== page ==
Written evidence from the Norfolk County
Council and Norfolk County Strategic Services (ARSS 91)|
1.1 The call for evidence was sent out in early
August and will focus on the implications for house building but
will also consider;
the arrangements which should be put in place to
ensure appropriate cooperation between local planning authorities
on matters formerly covered by RSS (eg waste, minerals, flooding,
natural environment, renewable energy etc);
the adequacy of proposals already put forward by
the Government, including a proposed duty to cooperate and the
suggestion that LEPs may fulfil a planning function; and
how the data and research collated by the former
Regional Bodies should be made available to local authorities
and what arrangements should be put in place to update and collect
further research on matters crossing local authority boundaries.
1.2 This response proposes that there is merit
in ensuring a strengthened role for Counties who are well placed
to assist in filling the gap left by the abolition of RSS yet
still fit the localism agenda.
2. EVIDENCE ON
2.1 Norfolk County Council is already responsible
for transport, waste, minerals, surface water flooding and flood
risk management and is working in partnerships to deliver strategies
and plans for these aspects of spatial planning in Norfolk.
2.2 Spatial planning requires a much broader
approach than just land use planning, including understanding
and developing policy for the economy, linking job growth with
housing growth and ensuring appropriate infrastructure provision.
2.3 Through partnership working the Council can
bring a larger than local perspective on strategic issues, such
as major infrastructure, and help embed this in more local plan-making.
Infrastructure and service providers need a larger than local
picture to plan for their investment. Norfolk County Council has
been helping to provide this through the Norfolk County Strategic
Partnership (NCSP) by joining up existing core strategy proposals
to form a strategic framework for Norfolk setting out the scale
and location of the significant growth proposals.
3.1 The Norfolk County Strategic Partnership
in 2008 set up the Norfolk Strategic Services Co-ordinating Group
to provide the strategic framework for growth in Norfolk. By bringing
the key service providers together (including police, health,
education, social services, housing, planning, transport, water,
electricity) the group has become a strong lobbying voice for
infrastructure requirements in the county. The group has engaged
with EDF energy in its energy networks consultation and held a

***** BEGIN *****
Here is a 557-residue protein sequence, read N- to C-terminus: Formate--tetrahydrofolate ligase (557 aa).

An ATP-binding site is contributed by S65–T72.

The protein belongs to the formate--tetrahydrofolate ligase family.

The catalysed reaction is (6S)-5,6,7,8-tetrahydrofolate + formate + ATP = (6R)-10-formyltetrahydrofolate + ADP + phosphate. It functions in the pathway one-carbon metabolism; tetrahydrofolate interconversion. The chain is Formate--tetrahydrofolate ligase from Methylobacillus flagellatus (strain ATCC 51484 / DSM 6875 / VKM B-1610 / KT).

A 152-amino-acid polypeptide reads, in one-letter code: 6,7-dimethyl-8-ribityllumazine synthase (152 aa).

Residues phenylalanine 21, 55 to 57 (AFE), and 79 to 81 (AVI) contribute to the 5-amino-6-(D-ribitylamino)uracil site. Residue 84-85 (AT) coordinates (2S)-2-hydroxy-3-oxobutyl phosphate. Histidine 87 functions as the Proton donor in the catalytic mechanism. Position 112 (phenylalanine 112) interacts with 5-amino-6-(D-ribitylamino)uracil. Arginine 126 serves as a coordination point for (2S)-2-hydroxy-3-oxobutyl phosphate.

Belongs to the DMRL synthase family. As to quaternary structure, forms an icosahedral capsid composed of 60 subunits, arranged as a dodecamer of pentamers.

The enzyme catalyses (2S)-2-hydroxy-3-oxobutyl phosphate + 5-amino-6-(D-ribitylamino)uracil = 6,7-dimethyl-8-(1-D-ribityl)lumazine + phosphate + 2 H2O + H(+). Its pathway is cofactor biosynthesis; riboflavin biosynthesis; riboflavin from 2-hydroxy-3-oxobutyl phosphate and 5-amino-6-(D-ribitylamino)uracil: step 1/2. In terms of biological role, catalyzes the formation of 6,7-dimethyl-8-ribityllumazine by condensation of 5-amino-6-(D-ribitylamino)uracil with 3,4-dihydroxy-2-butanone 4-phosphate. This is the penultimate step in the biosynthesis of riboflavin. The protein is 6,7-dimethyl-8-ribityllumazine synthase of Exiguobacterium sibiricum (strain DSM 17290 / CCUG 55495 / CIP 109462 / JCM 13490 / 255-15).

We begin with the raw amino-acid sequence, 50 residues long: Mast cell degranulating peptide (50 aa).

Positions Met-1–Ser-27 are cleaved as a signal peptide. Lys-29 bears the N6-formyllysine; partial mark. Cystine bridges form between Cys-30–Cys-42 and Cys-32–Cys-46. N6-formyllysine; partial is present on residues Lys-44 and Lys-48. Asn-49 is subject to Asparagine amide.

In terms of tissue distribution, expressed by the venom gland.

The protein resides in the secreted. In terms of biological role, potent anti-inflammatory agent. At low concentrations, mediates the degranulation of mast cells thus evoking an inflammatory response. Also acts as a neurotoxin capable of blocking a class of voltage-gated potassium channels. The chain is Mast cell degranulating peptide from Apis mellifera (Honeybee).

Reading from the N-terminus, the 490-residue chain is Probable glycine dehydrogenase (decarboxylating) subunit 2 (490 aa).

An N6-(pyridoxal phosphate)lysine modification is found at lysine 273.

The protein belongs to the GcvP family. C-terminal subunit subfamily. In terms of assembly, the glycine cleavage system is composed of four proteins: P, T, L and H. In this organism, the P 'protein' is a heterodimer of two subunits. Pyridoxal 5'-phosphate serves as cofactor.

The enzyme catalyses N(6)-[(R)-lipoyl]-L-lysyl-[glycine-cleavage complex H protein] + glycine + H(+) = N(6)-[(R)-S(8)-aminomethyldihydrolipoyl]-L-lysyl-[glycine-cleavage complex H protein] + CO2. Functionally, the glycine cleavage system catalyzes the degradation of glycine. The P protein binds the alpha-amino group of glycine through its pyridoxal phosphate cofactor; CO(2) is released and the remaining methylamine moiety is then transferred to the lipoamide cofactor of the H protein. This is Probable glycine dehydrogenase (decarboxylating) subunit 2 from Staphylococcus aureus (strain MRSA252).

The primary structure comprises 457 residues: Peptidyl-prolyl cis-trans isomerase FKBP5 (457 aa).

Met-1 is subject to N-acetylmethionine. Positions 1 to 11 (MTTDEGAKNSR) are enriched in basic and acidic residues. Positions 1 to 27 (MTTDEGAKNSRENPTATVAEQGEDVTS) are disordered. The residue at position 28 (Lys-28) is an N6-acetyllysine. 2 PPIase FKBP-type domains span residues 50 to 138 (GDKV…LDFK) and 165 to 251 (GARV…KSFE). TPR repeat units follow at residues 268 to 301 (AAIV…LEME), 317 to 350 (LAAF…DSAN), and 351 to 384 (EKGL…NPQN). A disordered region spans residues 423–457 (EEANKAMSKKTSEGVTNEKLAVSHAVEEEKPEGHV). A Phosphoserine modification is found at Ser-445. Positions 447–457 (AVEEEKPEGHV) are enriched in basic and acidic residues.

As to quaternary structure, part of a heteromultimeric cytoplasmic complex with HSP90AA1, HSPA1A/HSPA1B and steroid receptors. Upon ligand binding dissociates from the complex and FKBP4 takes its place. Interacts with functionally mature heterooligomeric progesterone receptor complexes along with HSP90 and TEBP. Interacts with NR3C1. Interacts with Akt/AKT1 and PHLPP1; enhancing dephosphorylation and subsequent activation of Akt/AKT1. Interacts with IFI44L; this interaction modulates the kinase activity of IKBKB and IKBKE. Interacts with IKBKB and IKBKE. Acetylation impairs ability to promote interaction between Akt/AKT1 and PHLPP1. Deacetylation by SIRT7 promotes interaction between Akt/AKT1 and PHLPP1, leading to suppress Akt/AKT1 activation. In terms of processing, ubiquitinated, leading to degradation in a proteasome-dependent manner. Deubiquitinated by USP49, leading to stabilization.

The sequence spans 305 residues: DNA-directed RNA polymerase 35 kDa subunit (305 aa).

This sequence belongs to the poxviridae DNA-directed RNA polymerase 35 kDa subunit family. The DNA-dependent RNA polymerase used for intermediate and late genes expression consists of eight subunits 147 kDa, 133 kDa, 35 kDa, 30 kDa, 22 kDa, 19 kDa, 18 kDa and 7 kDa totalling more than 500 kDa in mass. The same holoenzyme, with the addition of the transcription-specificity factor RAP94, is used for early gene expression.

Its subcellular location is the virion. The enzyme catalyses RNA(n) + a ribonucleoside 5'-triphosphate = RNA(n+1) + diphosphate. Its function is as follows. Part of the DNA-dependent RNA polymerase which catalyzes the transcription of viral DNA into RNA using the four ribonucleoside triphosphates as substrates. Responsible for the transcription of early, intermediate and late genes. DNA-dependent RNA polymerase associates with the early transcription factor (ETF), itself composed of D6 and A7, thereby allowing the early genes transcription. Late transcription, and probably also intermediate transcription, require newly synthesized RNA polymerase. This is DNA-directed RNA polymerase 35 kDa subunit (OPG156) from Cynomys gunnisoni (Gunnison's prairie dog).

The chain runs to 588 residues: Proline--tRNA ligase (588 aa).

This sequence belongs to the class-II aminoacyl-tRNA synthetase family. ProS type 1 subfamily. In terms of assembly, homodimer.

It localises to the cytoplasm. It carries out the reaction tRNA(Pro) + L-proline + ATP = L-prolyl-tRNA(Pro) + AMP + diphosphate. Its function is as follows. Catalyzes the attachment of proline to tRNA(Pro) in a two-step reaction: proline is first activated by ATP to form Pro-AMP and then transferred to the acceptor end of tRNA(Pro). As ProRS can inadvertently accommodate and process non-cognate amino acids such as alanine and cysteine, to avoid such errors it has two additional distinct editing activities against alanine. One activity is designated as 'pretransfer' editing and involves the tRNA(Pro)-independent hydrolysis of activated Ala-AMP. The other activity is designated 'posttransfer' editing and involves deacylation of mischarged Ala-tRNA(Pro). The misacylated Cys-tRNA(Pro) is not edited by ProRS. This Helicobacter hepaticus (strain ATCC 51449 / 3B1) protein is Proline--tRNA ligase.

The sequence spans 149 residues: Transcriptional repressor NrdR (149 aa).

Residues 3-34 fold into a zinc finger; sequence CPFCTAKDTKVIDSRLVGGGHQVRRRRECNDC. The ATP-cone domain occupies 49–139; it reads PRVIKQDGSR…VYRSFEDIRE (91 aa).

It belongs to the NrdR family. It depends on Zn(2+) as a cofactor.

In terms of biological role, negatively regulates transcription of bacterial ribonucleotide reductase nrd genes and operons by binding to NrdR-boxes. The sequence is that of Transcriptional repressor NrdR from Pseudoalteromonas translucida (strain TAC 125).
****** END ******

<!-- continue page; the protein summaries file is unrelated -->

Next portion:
focused workshop to get an understanding of the funding issues.
EDF representatives attend the group and receive shared growth
and services information. In turn the company has asked for a
county officer to be a contact for further consultations. This
is important because there are significant gaps in power transmission
networks and capacity issues in the county and it is hindering
job growth in several areas.
3.2 There are also significant issues for water
supply and disposal associated with growth. A workshop on water
issues was also held involving representatives from the lead agencies,
Anglian Water and private developers to get a fuller understanding
of the issues and funding implications. These initiatives have
been welcomed by district planning officers as they add weight
to the ability to raise issues and influence outcomes on wider
than local issues.
3.3 NHS Norfolk has also been kept informed of
Local development Framework (LDF) consultations across the county
and joint service mapping has proved useful.
4. LONGER TERM
4.1 We have concern that the proposed localism
agenda described so far does not take account of the need for
investors and service providers to access the wider long term
picture for growth in order to plan for long term investment.
Although the regulated services such as water and power companies
cannot commit to funding for schemes that are regarded as speculative
almost until the certainty of a planning permission is provided,
they do have longer term plans for which they need a longer term
joined up growth strategy.
4.2 For the immediate future Local authorities
in Norfolk are continuing to plan for housing to meet the existing
RSS targets, as these reflect previous local assessment of need.
It is likely that with the near collapse of the housing market,
it will take some years to reach the required levels of house
building. In the longer term they will need to review plans and
will need a sound evidence base for doing so. For the past thirty
years or so this has been provided by some form of strategic planning
process. Whatever decisions are taken locally, plans need to be
informed by population, housing and job forecasts which can only
be done reliably at a larger than local level.
4.3 Norfolk produces regular demographic projections
and information, monitors development of both housing and jobs
across the county and produces annual monitoring statements for
the county. This is important to understand whether the required
jobs and housing are being delivered and districts can see how
others are doing on a consistent basis. The county also has the
expertise to understand and engage in the modelling of job and
housing forecasts. Such demographic and forecasting skills are